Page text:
Ruth Bader Ginsburg Legacy on Women’s Personal Finances - Slimmer Payments

Ruth Bader Ginsburg Legacy on Women’s Personal Finances

Ruth Bader Ginsburg left a lasting legacy from her time on the bench. A champion for equality and women’s rights, the impact she has had on women’s personal finances is one of her accomplishments that many people may have overlooked.

It may be hard to believe, but do you know there was a time in this country that women were not allowed to apply for, or obtain a credit card?

That has all changed thanks to “The Notorious RBG.” And that is not all! Here are three crucial ways that RBG forever gave women more freedom over their own personal finances.

1. Employment and reproductive choices

Ginsburg founded and led the Women’s Rights Project of the American Civil Liberties Union (ACLU), which pushed for systematic reform. It layed the foundation for many rights women take for granted today. Ginsburg fought alongside attorney Susan Deller Ross to pass the Pregnancy Discrimination Act of 1978.

This act prohibits discrimination against women who are or might be pregnant. It empowered women to earn their own money, build their own savings, and make their own investment decisions. Another significant fight was against forced sterilization. In the 1970s, there was a notion that poor women, predominantly in the South, must be sterilized in order to keep their jobs. Ginsburg argued that women should be able to make those decisions for themselves.

2. College admission

Until 1996, women were prohibited from attending the state-supported Virginia Military Institute. Justice Ginsburg led the ruling that opened the door to female students, giving them the same educational opportunity as males. She argued any law that “denies to women, simply because they are women, full citizenship stature — equal opportunity to aspire, achieve, participate in and contribute to society,” violated the Equal Protection Clause of the 14th Amendment.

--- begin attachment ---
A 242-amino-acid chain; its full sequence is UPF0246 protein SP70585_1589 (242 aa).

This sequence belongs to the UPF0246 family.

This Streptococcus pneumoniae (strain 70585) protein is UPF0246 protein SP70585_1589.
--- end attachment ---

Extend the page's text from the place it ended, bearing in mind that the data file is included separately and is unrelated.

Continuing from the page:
3. The right to financial independence

Additionally, Ginsburg’s early work laid the foundations for the Equal Credit Opportunity Act of 1974.

In fact, this allowed women to open bank accounts, take out credit cards in their names, and commit to a mortgage without a male cosigner. The act makes it illegal for any creditor to discriminate against an applicant for reasons of sex, race, color, marital status, age, or religion. It means women can control their own financial decisions, including buying a house or taking out a personal loan.

In conclusion, Ruth Bader Ginsburg fought for equal rights — particularly for women — throughout her career. Thanks to her perseverance and incredible legal acumen, women have more opportunities to work, climb the corporate ladder, and control their own finances.

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